Young hatchlings born from those who have had aversion training don’t learn their parents’ wisdom, however, so powerlines continue to threaten new generations of condors.
Other strategies used to reduce the risk of electrocution for condors and other birds include encasing wires in insulation, improving the visibility of the wires, and burying wires underground wherever possible.
Wind Turbines and the California Condor
Wind turbines pose a risk of collision for the California Condor, especially as they grow in number in rural areas and as condors expand their range.
Although no condor deaths have been witnessed at a wind farm, there have been numerous Bald Eagle deaths, and the likelihood of condor deaths is high.
For this reason, the U.S. government has proposed a plan that would offset the deaths of condors at wind farms by requiring wind energy suppliers to fund condor conservation programs in exchange for the use of the land.
Diseases Impacting the California Condor
In addition to human influences decreasing the size of California Condor populations, several diseases have impacted the ability of the species to survive.
Notably, the West Nile Virus and Avian Influenza have threatened the condors’ recovery as they’ve been reintroduced to the wild.
How Close Are California Condors to Extinction?
According to the Red List, published by the International Union for Conservation of Nature and Natural Resources (IUCN), California Condors are considered a Critically Endangered species.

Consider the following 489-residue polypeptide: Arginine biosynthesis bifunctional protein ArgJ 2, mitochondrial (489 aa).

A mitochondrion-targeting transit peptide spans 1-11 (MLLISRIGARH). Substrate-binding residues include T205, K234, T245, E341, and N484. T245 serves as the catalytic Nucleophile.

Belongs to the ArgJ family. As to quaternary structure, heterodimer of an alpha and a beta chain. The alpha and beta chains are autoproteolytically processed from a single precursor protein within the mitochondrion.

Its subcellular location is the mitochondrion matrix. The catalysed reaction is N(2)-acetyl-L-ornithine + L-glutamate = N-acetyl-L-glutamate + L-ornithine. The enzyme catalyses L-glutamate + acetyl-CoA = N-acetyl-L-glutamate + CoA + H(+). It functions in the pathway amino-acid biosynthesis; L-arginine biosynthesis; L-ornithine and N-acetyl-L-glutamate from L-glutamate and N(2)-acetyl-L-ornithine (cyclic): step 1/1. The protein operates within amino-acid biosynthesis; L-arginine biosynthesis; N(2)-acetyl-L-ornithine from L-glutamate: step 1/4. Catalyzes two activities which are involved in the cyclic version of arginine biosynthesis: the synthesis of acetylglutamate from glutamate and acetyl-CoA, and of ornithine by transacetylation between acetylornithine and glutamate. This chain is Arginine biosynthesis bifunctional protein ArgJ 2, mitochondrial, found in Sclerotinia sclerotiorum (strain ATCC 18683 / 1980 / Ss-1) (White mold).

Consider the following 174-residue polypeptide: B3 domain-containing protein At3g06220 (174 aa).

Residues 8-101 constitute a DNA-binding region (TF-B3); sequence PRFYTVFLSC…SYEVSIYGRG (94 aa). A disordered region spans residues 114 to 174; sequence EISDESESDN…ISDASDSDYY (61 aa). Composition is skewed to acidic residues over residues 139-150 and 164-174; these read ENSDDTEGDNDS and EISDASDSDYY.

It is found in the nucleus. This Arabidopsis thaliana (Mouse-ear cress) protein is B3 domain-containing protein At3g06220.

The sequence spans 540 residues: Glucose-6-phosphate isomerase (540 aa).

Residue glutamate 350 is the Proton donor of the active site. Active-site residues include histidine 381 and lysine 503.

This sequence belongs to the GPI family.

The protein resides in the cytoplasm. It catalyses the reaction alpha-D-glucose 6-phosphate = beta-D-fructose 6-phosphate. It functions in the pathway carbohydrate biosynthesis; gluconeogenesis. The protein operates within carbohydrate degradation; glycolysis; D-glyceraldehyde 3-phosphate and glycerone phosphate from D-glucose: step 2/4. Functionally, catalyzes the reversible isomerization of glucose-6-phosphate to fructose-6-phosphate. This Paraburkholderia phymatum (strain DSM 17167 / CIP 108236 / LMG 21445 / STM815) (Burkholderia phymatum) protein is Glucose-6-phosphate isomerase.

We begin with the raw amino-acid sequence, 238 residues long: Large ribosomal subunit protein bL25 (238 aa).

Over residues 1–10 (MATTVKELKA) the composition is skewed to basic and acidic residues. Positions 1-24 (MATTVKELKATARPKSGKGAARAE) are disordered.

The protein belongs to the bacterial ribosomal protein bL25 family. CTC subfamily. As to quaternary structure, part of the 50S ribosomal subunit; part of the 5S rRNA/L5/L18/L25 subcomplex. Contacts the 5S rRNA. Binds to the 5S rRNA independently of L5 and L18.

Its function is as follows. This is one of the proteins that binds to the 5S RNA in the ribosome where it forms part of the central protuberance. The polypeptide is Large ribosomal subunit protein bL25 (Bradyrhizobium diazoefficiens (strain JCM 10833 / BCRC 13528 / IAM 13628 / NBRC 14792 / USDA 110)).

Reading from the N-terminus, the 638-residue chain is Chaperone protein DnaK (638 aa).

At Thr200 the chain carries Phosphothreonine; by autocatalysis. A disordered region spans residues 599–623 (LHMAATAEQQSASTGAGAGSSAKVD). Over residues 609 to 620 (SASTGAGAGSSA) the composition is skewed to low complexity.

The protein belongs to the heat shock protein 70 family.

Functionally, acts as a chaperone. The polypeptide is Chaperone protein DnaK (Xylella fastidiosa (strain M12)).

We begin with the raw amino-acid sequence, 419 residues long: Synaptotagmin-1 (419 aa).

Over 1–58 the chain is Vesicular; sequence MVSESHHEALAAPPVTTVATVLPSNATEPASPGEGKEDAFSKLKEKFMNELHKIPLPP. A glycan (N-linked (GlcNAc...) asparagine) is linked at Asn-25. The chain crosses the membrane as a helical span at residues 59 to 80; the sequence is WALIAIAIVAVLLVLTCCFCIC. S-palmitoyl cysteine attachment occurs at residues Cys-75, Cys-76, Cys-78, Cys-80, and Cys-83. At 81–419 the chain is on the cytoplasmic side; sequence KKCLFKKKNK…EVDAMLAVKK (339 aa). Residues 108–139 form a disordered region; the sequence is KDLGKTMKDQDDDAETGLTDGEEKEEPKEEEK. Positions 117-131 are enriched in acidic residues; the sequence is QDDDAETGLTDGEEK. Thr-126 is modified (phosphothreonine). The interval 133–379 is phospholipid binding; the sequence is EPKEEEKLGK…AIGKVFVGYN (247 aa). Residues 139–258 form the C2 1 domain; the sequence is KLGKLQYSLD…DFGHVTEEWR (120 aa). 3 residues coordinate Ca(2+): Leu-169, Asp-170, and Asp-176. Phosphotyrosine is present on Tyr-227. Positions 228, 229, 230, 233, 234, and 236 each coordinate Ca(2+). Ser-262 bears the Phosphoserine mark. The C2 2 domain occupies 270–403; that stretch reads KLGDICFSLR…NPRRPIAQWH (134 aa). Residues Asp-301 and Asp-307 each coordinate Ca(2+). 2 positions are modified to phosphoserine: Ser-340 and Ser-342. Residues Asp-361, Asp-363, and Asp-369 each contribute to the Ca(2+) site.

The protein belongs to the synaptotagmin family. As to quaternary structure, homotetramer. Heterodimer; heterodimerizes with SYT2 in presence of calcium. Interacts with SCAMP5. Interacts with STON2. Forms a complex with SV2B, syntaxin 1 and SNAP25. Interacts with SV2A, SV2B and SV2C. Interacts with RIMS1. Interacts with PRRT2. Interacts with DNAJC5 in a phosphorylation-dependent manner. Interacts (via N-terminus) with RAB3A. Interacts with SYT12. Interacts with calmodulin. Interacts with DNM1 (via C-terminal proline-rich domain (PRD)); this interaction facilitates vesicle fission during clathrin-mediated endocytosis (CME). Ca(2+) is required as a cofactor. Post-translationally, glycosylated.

Very few remain in the wild, and although population sizes are increasing, they’re still quite vulnerable to extinction.
What Does It Mean To Be Critically Endangered?
The IUCN Red List of Threatened Species is the international standard for conservation status, with nine distinct standings assigned to different species. These are the following:
- Not Evaluated: The IUCN has not assessed these species.
- Data Deficient: Insufficient information exists about these species.
- Extinct: No members of these species are alive, in the wild or captivity.
- Extinct in the Wild: These species only exist in captivity.
- Critically Endangered: These species are extremely likely to become extinct in the wild.
- Endangered: These species are very likely to become extinct in the wild.
- Vulnerable: These species are likely to become extinct in the wild.
- Near Threatened: These species are likely to become vulnerable in the future.
- Least Concern: These species are not at high risk of extinction.
The California Condor had previously been considered Extinct in the Wild, and due to conservation practices, have become Critically Endangered.
This means that populations now exist in the wild, but they are so small and vulnerable that they could easily be wiped out, even more so than species simply listed as Endangered.
How Many California Condors Remain in the Wild?
As of 1979, there were only 25-35 California Condors alive in the wild and only one in captivity.
When the number of wild condors dropped to 10 in the early 1980s, conservation programs began to breed condors in captivity for release.
Conservationists would collect condor eggs and mature birds alike, and in 1987, all 27 surviving condors lived in captivity.
As of 2017, the California Condor population had swelled to 460, with 170 living in the wild, which is due to the impact of the many conservation programs that released condors back to the wild.
However, California Condors are still considered critically endangered due to population numbers and continued and growing threats to their existence.
The California Condor is considered Critically Endangered due to the impacts of hunting, pesticides, wind turbines, and powerlines.
These birds were previously Extinct in the Wild, but conservation programs based on breeding in captivity and releasing them to the wild have brought the species back from the brink of full extinction.